If there is a data breach, it is legally binding upon a recruitment agency to inform individuals whose personal data has been compromised. For this to take place, first, a forensic analyst would charge you heavily to determine the scope of the breach. Then, a law firm will be required to notify individuals. Once these individuals are told, there’s a higher probability of a lawsuit, which can adversely affect your agency’s reputation.

Massive business interruption and system damage that may dent your firm’s image

There is an increasing dependency of recruitment firms on their software systems to hunt down leads, conduct interviews, manage contract agreements, prepare payrolls, etc. So, if there is a data breach, you will have to pay a company to recover assets and reconstruct your database management systems. In fact, in an industry as competitive as recruiting and staffing, it costs you heavily every second your systems are down.

The surge in the rate of cyber blackmailing and extortion

There is a higher probability that one of your employees may put the dignity of your organization at risk. For example, an employee may click on a link that is a “Crypto Locker” malware. Consequently, a cyber-attacker will gain access to your encrypted files. Then the hackers may contact the agency, extorting money to decrypt the files that are in their possession. It is the most common type of attack as it applies to every kind of industry. So, the decryption of data may cost you anywhere from a thousand dollars to a million dollars and beyond.

Critical analysis of the cybersecurity insurance plan: Step by Step Procedure

We went through the top cyber security plans offered on the market to compare the key terms and caveats that you should keep in mind while choosing a plan.

Basic types of insured entities:

Principally, there are five types of covered entities in most policy declarations:

An individual and spouse. However, there should be the sole owner of the business for such insurance to take effect.

A partnership or a joint venture. Members, partners, and their spouses are insured. However, these insurances are limited to business operations only.

A limited liability company. Managers are insured only to the extent of business operations.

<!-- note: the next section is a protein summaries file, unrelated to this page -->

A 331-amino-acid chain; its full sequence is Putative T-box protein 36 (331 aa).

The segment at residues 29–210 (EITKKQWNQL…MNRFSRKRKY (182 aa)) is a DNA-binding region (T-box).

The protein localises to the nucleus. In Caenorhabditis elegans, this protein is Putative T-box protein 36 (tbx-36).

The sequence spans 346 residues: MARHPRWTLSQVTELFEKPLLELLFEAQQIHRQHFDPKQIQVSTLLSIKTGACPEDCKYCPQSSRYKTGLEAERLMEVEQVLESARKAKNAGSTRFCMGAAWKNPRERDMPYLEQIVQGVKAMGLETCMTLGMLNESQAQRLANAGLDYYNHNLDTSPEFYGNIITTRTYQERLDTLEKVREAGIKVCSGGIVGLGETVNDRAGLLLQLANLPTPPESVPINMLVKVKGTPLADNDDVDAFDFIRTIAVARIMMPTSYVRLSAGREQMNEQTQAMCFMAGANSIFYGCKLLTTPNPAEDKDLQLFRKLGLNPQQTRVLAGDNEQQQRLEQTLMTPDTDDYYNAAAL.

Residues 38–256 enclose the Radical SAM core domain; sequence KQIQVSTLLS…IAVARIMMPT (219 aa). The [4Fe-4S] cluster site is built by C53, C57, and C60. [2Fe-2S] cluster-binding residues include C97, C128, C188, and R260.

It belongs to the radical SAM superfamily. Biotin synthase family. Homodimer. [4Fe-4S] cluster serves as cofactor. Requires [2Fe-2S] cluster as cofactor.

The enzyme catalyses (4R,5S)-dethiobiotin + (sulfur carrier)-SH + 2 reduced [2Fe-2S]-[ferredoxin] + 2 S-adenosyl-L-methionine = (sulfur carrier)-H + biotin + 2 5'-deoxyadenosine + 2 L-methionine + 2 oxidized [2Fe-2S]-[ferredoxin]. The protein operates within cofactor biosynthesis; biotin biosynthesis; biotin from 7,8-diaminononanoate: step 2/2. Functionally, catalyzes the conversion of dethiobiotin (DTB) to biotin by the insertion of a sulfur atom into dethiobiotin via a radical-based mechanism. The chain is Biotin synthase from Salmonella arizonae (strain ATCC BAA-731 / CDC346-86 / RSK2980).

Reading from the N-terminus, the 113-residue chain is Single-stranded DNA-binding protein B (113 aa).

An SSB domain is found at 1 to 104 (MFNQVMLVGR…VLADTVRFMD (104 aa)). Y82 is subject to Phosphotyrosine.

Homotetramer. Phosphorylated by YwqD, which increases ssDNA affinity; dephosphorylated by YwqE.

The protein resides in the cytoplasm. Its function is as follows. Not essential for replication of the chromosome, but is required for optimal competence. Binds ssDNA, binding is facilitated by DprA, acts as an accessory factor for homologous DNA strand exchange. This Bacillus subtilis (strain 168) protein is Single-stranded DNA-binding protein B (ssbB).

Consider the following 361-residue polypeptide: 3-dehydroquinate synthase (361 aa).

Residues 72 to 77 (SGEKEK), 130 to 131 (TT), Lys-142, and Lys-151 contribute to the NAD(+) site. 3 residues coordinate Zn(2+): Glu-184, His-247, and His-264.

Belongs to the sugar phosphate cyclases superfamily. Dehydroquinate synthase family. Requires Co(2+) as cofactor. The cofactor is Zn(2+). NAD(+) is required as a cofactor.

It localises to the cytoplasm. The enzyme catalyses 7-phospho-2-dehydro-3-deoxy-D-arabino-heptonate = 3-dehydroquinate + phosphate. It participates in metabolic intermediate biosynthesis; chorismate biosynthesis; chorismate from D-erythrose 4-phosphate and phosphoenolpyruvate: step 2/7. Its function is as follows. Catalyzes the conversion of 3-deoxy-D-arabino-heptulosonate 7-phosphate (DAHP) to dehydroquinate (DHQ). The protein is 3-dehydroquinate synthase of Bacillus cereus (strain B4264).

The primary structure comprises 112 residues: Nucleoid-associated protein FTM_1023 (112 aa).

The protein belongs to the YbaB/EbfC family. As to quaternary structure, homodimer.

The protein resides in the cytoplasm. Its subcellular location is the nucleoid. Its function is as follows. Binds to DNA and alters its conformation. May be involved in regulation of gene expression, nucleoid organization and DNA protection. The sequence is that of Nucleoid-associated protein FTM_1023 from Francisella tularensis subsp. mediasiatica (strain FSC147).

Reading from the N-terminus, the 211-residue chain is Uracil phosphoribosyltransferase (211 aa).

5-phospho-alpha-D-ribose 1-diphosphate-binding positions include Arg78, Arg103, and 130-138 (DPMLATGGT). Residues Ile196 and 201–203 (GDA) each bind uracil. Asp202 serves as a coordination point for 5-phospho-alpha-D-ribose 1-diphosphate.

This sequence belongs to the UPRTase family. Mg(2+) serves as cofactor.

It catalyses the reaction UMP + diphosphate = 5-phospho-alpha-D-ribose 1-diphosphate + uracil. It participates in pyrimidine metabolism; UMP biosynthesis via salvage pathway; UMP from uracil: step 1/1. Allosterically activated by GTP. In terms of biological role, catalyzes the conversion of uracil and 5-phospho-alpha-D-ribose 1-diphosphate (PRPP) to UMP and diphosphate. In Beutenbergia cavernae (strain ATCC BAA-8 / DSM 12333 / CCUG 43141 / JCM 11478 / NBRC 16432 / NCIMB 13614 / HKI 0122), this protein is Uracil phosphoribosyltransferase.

An organization. Executive officers and directors are insured.

A trust and its trustees are insured. 


Prerequisites of a valid data breach claim:

The following aspects are typical of considerations to be made before filing a data breach claim:

A data breach claim is valid if made within the policy period. The policy period is determined by the effective dates, as stated in the coverage part declaration.

All claims to data breach shall arise during the policy period. A claim is invalid if the insured person was conscious of data breach before the policy period.

A data breach claim is made when a notice is received by the insured or by the insurance company, whichever comes first.

A claim shall be reported to the insurance company within a given period such breach, usually 30 days. However, if the policy period had ended, the claim shall be made within thirty days after the policy period ends.

The data breach claim is valid if it includes the loss of personally identifiable information. This information includes social security number, credit or debit card information, bank account number, medical history, and other such information is subject to the law.


Steps to take in the event of a data breach:

Since Cyber-attacks are on the rise, it is advisable to take precautionary measures. However, if a data breach takes place, there are specific steps that need to be taken on an immediate basis. These steps are as follow:

1. If the insured entity believes that a data breach has occurred and the offense may account for a substantial data breach claim, then the entity may furnish a written notice to the insurance company.

2. Consequently, the insurance company will consider such a data breach claim to be valid, if made during the policy period. The following information shall be provided while filing such claim:

Data Breach Method.

Estimated Date and Time of data breach.

The number of files stolen or compromised.

A critical explanation of the type of information stolen.

Details regarding the encryption methodology of compromised information.

Any urgent notification made to the law enforcement agencies.

Complete details of the individuals whose personally identifiable information was compromised or hijacked.

Any suspect or presumption regarding any suspect who may have had received stolen information.


3. The data breach claim shall be made within thirty (30) days of discovery.